"You sometimes feel that something is wrong. You come into the hall and there are texts on the tables: "Allah is the greatest! Death to Hirsi Ali! Death to the infidels!" But what should you do with that? the only thing you can think of is to take these kids one by one and try to talk to them. Why do you do that, what do you want to achieve with it. but that takes a lot of time and you don't have time."
The speaker is a teacher in a middle school in The Hague. She took part in a study day about radicalizing organized by the Study Center Kerckebosch last Thursday. Several prominent researchers shared their knowledge with teachers, policemen, youth social workers etc. though they discussed radicalizing by both Muslim and extreme-right youth, the emphasis was on the former.
Said Harchaoui Of the Multicultural Institute Forum recognizes the teacher's problem. It is not a problem of knowledge, he says. In recent years we have been brought up to speed on young Muslim radicals through many reports. We recognize them by their clothing, the length of their pants and beards, the dark veils of the women. We know something about their fundamentalist ideology, Salafism; that there are varying gradations possible and that in fact just a small group preaches violence. "We have no lack of knowledge, the question is what we need to do with that knowledge."
The problem, according to Harchaoui, is that in the Netherlands we are too caught in a culture of increasing expansion, bureaucracy, and performance contacts through which nobody uses sound intellect anymore and just steps up to these kids. because as much as the fundamental kids may also radiate that they want nothing to do with the Netherlands, in fact they're screaming for attention. "You must speak with them, precisely as [the teacher] says. But that as she says, we have no more time. Our professionals are not encouraged anymore to get on their bike and make a house visit to such a kid to ask: what is going on, how are things going with you?.. "
Harchoui thinks we must go back to small community schools in which teachers, mentors and caretakers would have the time against to make contact with the kids. "a school shouldn't be larger than the memory of the caretaker." Schools should have more freedom to decide what they do with their time instead of being more and more accountable to a manager who says: You should have produced ten reports; you didn't do it and so you get a bad assessment.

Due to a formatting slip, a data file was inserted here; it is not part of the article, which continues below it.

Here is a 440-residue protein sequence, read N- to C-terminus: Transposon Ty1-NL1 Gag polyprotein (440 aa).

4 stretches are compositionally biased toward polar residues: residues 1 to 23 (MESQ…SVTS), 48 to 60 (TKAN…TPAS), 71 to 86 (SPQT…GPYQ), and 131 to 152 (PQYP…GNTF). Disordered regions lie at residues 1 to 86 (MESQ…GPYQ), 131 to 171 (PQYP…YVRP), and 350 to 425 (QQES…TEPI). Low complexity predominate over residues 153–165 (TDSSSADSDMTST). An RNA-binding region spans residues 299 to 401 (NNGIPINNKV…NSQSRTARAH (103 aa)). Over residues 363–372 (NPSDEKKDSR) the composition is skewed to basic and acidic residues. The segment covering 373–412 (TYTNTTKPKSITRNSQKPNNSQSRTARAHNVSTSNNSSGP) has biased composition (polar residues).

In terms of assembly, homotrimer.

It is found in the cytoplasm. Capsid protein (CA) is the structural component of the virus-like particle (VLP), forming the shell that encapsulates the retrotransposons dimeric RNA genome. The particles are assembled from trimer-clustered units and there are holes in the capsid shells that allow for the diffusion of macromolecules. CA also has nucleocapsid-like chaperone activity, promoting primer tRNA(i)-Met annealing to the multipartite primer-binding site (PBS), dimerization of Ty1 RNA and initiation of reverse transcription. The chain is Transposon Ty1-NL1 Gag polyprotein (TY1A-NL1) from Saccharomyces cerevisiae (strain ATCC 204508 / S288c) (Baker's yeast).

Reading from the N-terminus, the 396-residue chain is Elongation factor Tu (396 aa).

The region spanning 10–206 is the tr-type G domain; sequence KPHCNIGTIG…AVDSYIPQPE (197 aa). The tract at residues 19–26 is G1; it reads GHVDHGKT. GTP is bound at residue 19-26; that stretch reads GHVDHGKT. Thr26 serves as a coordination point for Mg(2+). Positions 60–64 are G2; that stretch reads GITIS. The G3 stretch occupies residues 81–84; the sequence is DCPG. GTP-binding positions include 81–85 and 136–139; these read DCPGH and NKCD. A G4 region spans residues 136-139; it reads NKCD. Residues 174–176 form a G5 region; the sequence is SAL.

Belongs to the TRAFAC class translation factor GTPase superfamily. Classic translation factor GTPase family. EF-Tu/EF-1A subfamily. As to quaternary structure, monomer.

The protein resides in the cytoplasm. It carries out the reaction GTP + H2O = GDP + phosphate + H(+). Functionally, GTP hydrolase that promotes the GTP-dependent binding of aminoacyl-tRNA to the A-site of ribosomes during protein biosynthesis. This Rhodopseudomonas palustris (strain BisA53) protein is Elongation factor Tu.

Ahmed Marcouch, president of the Slotervaart neighborhood council, the neighborhood in Amsterdam-West were Mohammed Bouyeri grew up, completely agrees with Harchaoui. Marcouch got to the news last year when his neighborhoods installed a "de-radicalization official".
Muslim kids have, in essence, a religious problem, says Marcouch. Muslims children learn at home to take religon seriously. But then they get to school and suddenly religion doesn't mean anything. That brings up questions that a kid can't answer, but neither the parents nor the Dutch teachers say anything about it. "That leads to a situation where you seem to be fitting in and growing up with the idea that you in your deepest convictions aren't accepted; that you're only accepted if you act you're one of them. The strong religious interests of kids is a reaction to that."
Religion is an important part of the problem, says Marcouch, but when he became part of the neighborhood council he found a youth department that had nothing to do with it. Meanwhile, through his work in Slotervaart a program was set up to make the problem of radicalization discussable. Talks are set up with parents, who are often really in a jam with their radicalizing sons and daughters. and there are discussion groups organized with radical youth.
An important part of the program is offering alternative religious sources and interpretations. the youth usually don't turn to the imam of the mosque, who usually come from Morocco and don't have answers for their specific problems in the Netherlands; often his doesn't speak any Dutch.
Salafism is than almost the only alternative available. They are excellently organized and are very active on the internet. According to Marcouch there's a need to put something opposite it. There's also a moderate, modern Islam that doesn't preach separating from Dutch society. Marcouch names Tariq Ramadan, the Swiss-Egyptian preacher who is currently guest-professor in Rotterdam, as example. But he recognizes that in the Netherlands there's a lack of authoritative spokespeople of liberal Islam. "We need several dozen clones of Tariq Ramadan in the Netherlands."
The teacher from the school in The Hague listens to it all with the necessary reservation: the plans that I here here are fine but at the moment we stand with empty hands. Please get them to hurry, because I can't go anywhere with my problems."
Source: Allochtonen Weblog (Dutch)
See also: Amsterdam: Take youth's religious beliefs seriously, Antwerp: Daring to tell the truth about radicalization, Rotterdam: Tariq Ramadan hired by municipality